The Field experiments were conducted at the College Farm, N.M. College of Agriculture, Navsari Agricultural University, Navsari during rabi and summer seasons of 2014-15 and 2015-16. The treatments comprised for chickpea were two levels and two sources of phosphorus (25 and 50 kg P2O5/ha from SSP and rock phosphate) along with and without VAM (Vesicular arbuscular mycorrhizae) @ 2.0 kg/ha as soil inoculants and one control i.e., control (No phosphorus and VAM to chickpea) and making ten treatment combinations, laid out in a randomized block design, replicated three times. The succeeding fodder sorghum crop was superimposed on the same layout, keeping chickpea treatments as main plots and two fertility levels as sub-plots (75 % of the recommended dose of 60 kg N + 30 kg P2O5/ha and 100% of the recommended dose of 80 kg N + 40 kg P2O5/ha) with total twenty treatment combinations in a split plot design with three replications. The experiments were conducted on the same site during both the years without changing the randomization of treatments. The higher chickpea equivalent yield, net realization obtained from the treatment combination of 50 kg P2O5/ha from SSP + with VAM (T8) to preceding chickpea and application of 100 per cent RDF to succeeding fodder sorghum under chickpea-fodder sorghum cropping system. The balance sheet of soil available N, P and S after two years of cropping cycles were positive with all treatments except N balance observed under chickpea [grown with no P and VAM and 25 kg P2O5/ha from RP alone]-fodder sorghum cropping system. The positive balance of these nutrients increased with increasing levels of phosphorus management to chickpea. The soil available K balance showed a negative balance in all treatments under chickpea-fodder sorghum cropping system.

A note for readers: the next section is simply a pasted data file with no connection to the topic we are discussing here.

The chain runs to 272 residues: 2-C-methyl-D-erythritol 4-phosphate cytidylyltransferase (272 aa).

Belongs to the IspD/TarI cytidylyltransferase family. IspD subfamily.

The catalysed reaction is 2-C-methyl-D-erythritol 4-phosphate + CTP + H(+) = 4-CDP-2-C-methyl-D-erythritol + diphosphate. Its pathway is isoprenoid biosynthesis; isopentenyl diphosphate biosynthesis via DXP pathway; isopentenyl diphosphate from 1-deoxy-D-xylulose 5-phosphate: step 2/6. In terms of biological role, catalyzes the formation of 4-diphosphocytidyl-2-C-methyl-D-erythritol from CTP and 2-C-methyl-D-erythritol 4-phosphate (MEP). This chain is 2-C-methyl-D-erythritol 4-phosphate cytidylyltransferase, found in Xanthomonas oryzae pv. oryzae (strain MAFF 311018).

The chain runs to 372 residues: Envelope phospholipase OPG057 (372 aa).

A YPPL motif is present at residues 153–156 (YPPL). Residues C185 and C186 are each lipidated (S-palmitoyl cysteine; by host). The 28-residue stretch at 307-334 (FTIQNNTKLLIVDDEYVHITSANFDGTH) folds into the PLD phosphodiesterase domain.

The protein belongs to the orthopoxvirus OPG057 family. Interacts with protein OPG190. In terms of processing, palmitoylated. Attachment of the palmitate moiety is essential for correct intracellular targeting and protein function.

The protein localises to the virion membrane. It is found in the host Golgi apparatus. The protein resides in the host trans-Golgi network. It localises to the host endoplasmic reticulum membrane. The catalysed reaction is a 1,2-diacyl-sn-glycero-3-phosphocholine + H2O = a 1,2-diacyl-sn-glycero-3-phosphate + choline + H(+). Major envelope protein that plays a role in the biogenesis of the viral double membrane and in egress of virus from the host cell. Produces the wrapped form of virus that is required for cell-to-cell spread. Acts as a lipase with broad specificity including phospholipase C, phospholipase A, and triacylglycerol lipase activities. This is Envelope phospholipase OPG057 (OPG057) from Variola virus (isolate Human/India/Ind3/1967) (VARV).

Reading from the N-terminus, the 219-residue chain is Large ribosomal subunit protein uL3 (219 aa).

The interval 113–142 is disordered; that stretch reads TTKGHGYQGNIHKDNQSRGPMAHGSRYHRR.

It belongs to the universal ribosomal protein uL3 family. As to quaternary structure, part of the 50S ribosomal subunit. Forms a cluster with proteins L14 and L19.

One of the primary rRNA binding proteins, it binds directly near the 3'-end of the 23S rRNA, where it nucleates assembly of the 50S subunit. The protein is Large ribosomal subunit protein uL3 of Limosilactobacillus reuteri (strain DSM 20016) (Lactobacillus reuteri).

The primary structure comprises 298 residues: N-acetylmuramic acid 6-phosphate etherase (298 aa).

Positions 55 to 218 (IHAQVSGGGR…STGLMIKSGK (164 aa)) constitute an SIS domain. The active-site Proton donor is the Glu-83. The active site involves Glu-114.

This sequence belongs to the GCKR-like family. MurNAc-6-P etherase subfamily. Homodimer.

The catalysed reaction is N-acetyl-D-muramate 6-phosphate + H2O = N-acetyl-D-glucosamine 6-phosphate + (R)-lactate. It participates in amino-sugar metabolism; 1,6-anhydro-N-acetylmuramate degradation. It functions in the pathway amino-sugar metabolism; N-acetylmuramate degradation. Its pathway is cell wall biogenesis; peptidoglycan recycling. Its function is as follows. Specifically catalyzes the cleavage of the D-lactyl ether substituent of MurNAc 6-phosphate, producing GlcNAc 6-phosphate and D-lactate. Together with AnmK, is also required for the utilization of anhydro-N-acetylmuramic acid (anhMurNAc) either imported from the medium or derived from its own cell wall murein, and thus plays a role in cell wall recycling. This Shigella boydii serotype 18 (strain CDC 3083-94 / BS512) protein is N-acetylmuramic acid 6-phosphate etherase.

Optimization of the pre-treatment combinations for the minimal processing of garlic cloves by using I -Optimal Response Surface Methodology

Paper ID- AMA-04-10-2023-12627